Remembering the past of Beloit
Beloit’s pride in our past provides a strong foundation as we build our future.
Beloit celebrates a rich history. Beloit College made Beloit home before Wisconsin became a state and is situated on Native American effigy mounds that date back to 700 AD. Our New England heritage from the mid-1800’s has been preserved through our historic neighborhoods and living museums. Our historic downtown boasts beautifully renovated structures which house specialty retail, food and living accommodations.
BELOIT HISTORICAL SOCIETY
The Beloit Historical Society, founded in 1910, is the oldest historical society in Rock County. Located on the west side of Beloit, the society manages two sites – The Lincoln Center and the Hanchett-Bartlett Homestead. Programs, tours and community events are held throughout the year at both facilities.
For 105 years, the society has collected Beloit history including photography, maps, blueprints, military objects and much more. There are more than 30,000 pieces in the collection, including 18,000 photographs, as well as city directories and yearbooks from Beloit High School, now known as Beloit Memorial High School. The city directories go back to 1857 and the yearbooks date back to 1916.
NATIVE AMERICAN INDIAN MOUNDS
Beloit College is the oldest continuously operating college in Wisconsin, but the historical buildings are not the only thing that makes this campus unique. At Beloit College students can walk among the 20 conical, linear, and animal effigy mounds built between about AD 400 and 1200 by Native Americans. One mound, in the form of a turtle, has inspired the symbol (and unofficial mascot) of the College.
Many of the Beloit College mounds have been partly excavated and restored. Material found in them and in other Late Woodland sites in the region, such as fragments of pottery and stone tools, are in the collection of the College’s Logan Museum of Anthropology.
Early maps indicate more than 20,000 Indian mounds once existed in Wisconsin, but today many are gone. There are a few other preserved mounds found in Beloit, including a 160′ panther or water spirit effigy mound in Totem Park.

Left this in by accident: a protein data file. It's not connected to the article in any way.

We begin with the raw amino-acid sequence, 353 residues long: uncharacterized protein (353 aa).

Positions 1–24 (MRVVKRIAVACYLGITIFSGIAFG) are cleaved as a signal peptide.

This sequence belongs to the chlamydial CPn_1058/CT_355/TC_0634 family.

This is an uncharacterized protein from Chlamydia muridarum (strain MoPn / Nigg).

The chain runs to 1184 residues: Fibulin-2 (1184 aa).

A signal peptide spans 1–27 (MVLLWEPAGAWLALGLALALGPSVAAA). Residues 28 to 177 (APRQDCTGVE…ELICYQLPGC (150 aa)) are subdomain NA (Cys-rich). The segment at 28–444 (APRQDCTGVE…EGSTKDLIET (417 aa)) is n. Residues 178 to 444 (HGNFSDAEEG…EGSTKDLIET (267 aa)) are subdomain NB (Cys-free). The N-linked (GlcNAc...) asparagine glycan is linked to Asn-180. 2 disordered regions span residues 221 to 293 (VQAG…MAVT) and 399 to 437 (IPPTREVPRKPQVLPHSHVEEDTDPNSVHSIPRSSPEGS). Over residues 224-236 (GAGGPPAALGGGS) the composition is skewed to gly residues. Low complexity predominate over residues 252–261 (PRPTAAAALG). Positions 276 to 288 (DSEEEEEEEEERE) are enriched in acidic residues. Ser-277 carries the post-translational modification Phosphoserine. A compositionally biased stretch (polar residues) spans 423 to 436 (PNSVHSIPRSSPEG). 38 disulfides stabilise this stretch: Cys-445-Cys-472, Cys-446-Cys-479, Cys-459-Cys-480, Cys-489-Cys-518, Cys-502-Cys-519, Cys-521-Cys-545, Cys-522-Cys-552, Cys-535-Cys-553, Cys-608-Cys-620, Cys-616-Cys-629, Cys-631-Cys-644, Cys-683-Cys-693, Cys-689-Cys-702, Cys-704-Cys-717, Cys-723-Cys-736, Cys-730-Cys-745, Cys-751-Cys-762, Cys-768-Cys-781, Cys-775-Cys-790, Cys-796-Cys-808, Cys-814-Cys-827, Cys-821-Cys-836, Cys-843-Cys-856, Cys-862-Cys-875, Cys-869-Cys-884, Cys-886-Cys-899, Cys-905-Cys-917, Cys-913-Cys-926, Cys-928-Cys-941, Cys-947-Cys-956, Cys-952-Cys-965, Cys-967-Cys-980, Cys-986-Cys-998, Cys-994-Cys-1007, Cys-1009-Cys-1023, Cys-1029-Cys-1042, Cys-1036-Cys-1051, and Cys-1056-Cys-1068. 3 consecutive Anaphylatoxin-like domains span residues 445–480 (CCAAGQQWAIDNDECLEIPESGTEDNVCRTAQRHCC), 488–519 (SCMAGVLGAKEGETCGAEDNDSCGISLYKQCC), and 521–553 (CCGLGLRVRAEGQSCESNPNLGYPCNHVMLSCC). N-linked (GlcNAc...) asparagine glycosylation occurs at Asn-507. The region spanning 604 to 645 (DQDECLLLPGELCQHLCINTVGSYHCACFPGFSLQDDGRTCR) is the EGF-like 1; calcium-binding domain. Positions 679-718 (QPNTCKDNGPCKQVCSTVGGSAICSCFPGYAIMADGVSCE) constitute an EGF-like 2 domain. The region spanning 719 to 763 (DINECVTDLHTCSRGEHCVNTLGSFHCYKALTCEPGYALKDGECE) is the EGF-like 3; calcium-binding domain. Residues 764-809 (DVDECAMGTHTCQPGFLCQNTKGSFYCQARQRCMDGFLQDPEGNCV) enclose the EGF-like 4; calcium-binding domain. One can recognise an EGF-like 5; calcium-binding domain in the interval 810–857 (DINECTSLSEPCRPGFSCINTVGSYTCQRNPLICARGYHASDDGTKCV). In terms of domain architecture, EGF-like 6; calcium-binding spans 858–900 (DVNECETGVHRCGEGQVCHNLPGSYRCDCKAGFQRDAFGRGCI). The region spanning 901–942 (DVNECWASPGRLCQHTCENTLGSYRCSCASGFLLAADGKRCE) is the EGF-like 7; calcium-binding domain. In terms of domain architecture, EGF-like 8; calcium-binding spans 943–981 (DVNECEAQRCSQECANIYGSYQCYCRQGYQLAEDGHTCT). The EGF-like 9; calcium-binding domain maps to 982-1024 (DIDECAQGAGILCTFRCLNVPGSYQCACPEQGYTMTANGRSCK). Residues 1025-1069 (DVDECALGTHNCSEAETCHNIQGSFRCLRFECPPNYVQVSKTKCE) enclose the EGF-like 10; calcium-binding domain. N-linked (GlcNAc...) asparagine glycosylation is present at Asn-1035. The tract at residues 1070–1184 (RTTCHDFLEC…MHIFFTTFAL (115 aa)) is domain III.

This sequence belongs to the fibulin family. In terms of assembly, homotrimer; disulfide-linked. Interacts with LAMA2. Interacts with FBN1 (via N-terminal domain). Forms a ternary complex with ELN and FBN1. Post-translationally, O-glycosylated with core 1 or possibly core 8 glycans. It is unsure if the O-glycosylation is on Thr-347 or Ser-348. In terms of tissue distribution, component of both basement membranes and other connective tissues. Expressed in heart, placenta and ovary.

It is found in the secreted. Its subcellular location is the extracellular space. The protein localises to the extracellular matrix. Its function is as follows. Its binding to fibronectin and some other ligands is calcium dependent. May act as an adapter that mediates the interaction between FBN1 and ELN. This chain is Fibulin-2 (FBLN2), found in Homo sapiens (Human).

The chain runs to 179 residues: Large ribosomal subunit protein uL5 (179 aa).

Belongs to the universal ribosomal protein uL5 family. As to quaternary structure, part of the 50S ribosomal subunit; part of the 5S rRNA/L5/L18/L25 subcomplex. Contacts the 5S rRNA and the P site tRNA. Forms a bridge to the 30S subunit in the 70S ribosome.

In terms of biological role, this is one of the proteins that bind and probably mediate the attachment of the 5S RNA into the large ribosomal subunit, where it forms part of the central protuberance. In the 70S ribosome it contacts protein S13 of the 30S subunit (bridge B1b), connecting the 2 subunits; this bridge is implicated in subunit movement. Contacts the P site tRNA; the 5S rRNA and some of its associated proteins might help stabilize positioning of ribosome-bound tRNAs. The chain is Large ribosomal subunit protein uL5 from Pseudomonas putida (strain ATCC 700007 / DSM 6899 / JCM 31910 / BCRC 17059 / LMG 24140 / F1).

ROY CHAPMAN ANDREWS
One of Beloit’s most famous citizens was Roy Chapman Andrews, an explorer, adventurer and writer. Andrews is best known for leading a series of expeditions through China in the early 20th century into the Gobi Desert and Mongolia that led to such discoveries as the first-known nests of fossilized dinosaur eggs. There were plenty of obstacles along the way, however, as he battled sandstorms, snakes, and bandit attacks. It is widely speculated that Andrews was the inspiration behind the Hollywood character “Indiana Jones.”
“The Andrews story is one of those real-life dramas that seems like it would be fiction, except that it turns out to be true,” says Ann Bausum, an author based in Rock County. Bausum knows Andrews well, having published Dragon Bones and Dinosaur Eggs: A Photobiography of Explorer Roy Chapman Andrews in 2000 with the National Geographic Society.
“His story speaks to the nature of exploration,” she says. “Inevitably, it’s a dangerous profession. Accepting the risks is part of the passion that comes with the quest for knowledge as scientists and explorers. Andrews happened to fall under that spell like other explorers have. While he found himself in many sticky situations, he was very good at getting out of them, quite resourceful and clever.”
Andrews was born in 1884 in Beloit and grew up on the west side of town. He spent most of his youth outdoors in nearby woods, fields, and steams. He taught himself taxidermy and used the money he made to help pay for his tuition at Beloit College. “He had an insatiable passion for the natural world,” says Bausum. “From an early age, he hoped to one day work for the American Museum of Natural History.”
And he did. As a teenager he started a correspondence with scientists at the New York City museum. After graduating from Beloit College, he traveled to New York and asked to be hired. “He made the bold statement that he’d do anything to work there, even mop the floor. That’s the job he was given,” says Bausum.
INVENTORS OF THE CORN CURL
Beloit has a long history of creating tasty snacks and is now home to several innovative food companies such as Frito-Lay, Kerry, Hormel and Kettle Foods.
How the corn curl was invented in Beloit is part accident and part innovation. During the 1930s, the Flakall Company produced corn-based feed for livestock and utilized innovative flaking machines. One day as Edward Wilson was working as a flake operator at the Flakall Company, he noticed that workers poured moistened corn kernels into one of their machines to reduce clogging. He found that when the flaking machine ran continuously it made parts of it quite hot. The moistened cornmeal came out of the machine in puffy ribbons, hardened as it hit the air, and fell to the ground. Wilson took the ribbons home, added oil and flavor and made the first cheese curls!
The cheesy snack became so popular, the company ran another flaker just for the production of Korn Kurls. By 1946 one of the founders of the Flakall Corporation had formed the Adams Corporation and commercialized Korn Kurls. The Frito-Lay plant in Beloit now ships truckloads of these and other tasty snacks all over the country.
Learn More About Beloit’s Rich History
We’ve always been a community of thinkers, doers and inventors, and there are many more Beloit stories like these. Our rich history provides an anchor and a strong foundation as we work together to forge our future. We invite you come create your own Beloit experience and become part of Beloit’s Story!